Audio and photo story

The point of this assignment is for you to combine still photos and audio to create an interesting story. A true story, of course.

An audio slideshow is really a lot different from video, and that’s why the requirement is to use stills. The pace is different — the gathering of the assets is different. You can show a lot of variety and evoke a lot of feelings with a slideshow, allowing the viewer to just experience the frozen moment in each image.

However, it’s very important not to leave any image hanging there too long. A rule of thumb is to allow no more than 5 seconds for any one photo. Longer is boring. So do the math: You need 18 GOOD photos to make a 90-second story!

See more slideshow storytelling tips — ignore the caption information in that presentation, but everything else is highly relevant to your assignment.

The readings for weeks 11 and 12 should give you plenty to think about in the story you choose and how you capture it. You’ll see some examples in class.

Requirements for the story

  1. Use ONLY still photos, and no video footage.
  2. Use ONLY audio you have recorded for this story. A combination of interview(s) and natural sound will work best. You may add narration if you feel it’s necessary, but note that narration must total less than half the length of the complete story. (Audiences really don’t want to hear the reporter.)
  3. No added music. None.
  4. Length: Minimum 1 min. 30 sec. Maximum 2 min. 30 sec.
  5. Software used for editing: You must use video editing software. Adobe Premiere, Final Cut or iMovie are all fine. If you’ve never edited video before, use iMovie. See Basic iMovie 09 Tutorial (PDF) for help. To add the audio, see More iMovie 09 Tips Part 2 (PDF). It will be best if you edit your complete audio file first, and separately, in Audacity and export an MP3 that you can use in the video editing program. You should also crop, tone and resize your photos in Photoshop before you bring them into the video editing program.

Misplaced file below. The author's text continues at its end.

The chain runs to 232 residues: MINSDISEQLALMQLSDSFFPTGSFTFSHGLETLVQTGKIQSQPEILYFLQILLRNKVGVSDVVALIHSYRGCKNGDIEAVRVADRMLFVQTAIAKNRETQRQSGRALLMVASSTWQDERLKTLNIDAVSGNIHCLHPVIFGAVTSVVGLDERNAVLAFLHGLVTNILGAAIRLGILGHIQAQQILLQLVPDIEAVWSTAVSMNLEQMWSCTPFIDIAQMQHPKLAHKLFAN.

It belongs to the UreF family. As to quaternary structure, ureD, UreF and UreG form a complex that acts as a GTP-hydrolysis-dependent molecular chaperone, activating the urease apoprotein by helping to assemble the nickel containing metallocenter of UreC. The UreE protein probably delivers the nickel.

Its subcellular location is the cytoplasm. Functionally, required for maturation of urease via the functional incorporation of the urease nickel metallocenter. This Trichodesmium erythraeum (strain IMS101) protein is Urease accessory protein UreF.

6. Captions: There is no need to write captions. However, you MUST collect ID information from your interview subjects.
  7. Lower thirds: Each person who is speaking in the audio may be identified with text showing the person’s first and last name and whatever identifying information is appropriate (e.g., president, UF Surf Club, or owner, Tasty Donuts).
  8. ID for each speaker: If the person gives an audible ID (as you were taught for Audio 1 and Audio 2), then you do not need to include a text ID onscreen. However, EVERY SPEAKER must have one kind of ID — either we hear it, or we see it as text onscreen.
  9. Include a title slide at or near the beginning. Write an interesting, appealing title!
  10. Include a credits slide at the end. The credits slide must include your first and last name, and the month and year.

See an example of title slide and credits slide: Video Training for Reporters. In this case, there are captions (all speakers are ID’d in the captions).

Submitting the assignment

Upload the video to Vimeo or YouTube (your choice).

Embed the video in a post on your own blog.

Give your blog post an intelligent headline, and write a few sentences to explain why you chose this story, what makes it special, etc. BE INTERESTING.

Post a LINK to your BLOG POST here, as a reply to this post.


Tuesday, Nov. 19, at 9 a.m.

Your reply posted here must be submitted before 09:00:00 in order to receive credit.


About Mindy McAdams
I teach courses about digital journalism at the University of Florida. I love to travel. I ride a Vespa. You can find me on Twitter (@macloo).

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